better next year. To those who have questioned my method of pairing,
let me briefly explain that my primary purposes are to ensure
random assignment overall, and to prevent family and frequent
opponents from playing each other in the heats as much as humanly
possible. In nine years, I can recall changing opponents no more
than three times -- once due to mutual animosity and the others
because they regularly played each other at home.
4) Advancement -- Left the big boy for last. In my
opinion, open competitive events should offer the possibility
of advancement out of the heats to at least one quarter but no
more than one third of the registered field. I believe that this
serves the integrity of the competition as well as offers a reasonable
number of players who are neither ranked or professional, a chance
to advance. LST has only advanced 32 players to the SE
rounds since 2005 which is way below the range I quoted in reference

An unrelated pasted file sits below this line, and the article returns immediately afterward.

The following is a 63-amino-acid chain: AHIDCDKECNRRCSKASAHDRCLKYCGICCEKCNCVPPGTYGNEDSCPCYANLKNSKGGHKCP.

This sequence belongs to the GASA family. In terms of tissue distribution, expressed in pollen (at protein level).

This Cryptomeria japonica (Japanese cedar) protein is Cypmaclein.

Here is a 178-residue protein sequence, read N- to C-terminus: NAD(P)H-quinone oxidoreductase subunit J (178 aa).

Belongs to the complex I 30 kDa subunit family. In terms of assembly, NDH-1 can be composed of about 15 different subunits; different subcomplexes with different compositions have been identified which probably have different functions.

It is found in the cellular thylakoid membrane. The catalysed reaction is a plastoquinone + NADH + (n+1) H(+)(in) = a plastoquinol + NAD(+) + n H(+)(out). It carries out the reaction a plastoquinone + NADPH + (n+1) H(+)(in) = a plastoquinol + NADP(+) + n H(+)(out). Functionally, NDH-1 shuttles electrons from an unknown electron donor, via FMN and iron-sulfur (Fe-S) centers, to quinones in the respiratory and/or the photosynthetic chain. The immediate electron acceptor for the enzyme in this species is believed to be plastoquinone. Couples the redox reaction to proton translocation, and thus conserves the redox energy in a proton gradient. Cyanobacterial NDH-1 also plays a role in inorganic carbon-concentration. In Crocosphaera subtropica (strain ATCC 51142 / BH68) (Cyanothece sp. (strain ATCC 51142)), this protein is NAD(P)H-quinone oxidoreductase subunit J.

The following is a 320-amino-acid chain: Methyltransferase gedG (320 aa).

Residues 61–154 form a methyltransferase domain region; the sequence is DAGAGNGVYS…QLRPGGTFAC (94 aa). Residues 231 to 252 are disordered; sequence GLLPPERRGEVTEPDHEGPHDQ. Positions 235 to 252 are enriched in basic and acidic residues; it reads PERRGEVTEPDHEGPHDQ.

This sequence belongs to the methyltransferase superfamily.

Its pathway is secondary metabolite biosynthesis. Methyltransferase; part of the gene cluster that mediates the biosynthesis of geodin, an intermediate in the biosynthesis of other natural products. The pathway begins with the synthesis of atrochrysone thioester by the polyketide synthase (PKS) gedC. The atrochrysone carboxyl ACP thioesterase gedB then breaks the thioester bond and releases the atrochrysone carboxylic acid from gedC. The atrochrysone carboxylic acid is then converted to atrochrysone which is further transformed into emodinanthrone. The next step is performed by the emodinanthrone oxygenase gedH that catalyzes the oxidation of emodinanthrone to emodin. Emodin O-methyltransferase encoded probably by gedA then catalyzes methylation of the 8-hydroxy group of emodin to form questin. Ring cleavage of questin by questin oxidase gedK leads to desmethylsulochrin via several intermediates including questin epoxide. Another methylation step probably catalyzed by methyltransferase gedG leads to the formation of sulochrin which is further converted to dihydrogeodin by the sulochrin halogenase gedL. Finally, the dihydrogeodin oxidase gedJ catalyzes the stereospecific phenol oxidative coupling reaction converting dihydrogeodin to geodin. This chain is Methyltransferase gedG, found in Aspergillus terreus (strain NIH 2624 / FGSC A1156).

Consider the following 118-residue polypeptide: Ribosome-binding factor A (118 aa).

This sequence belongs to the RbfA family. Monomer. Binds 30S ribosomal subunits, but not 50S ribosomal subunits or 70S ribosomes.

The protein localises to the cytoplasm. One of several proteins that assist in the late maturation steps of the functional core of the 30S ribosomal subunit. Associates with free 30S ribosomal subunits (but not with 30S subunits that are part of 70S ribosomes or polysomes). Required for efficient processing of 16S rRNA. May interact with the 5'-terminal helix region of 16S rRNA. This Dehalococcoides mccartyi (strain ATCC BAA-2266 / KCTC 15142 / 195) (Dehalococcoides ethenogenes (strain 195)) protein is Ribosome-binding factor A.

to our numbers, and a very narrow window when considering that
more than 200 players have participated during each of the last
two years. I have wanted to add to the advancement track, but
the biggest obstacle has been the fact that LST is a 2-player
game. For an obvious example, 25 players can advance to five
5-player tables for the semi and send five winners to a Final
-- a total of two rounds. LST requires a total of five
rounds to filter out 32 players. So, by employing past statistics,
I figured that I could predict the advancement of no more than
64 players (creating a sixth round), if I reduced the heats from
four to three and allowed any player with two or more wins to
advance. A corollary concern was maintaining LST as one
of few events that allowed weekend attendees a chance to advance
as well as giving week long attendees another shot, so the third
heat was split into two games with only the winners of the first
game able to play in the second game, in order to get that second
win. All of this was still a gamble, because I did not know how
many would advance -- all I knew was that if it exceeded 64,
then I was looking at seven rounds, and I might have to address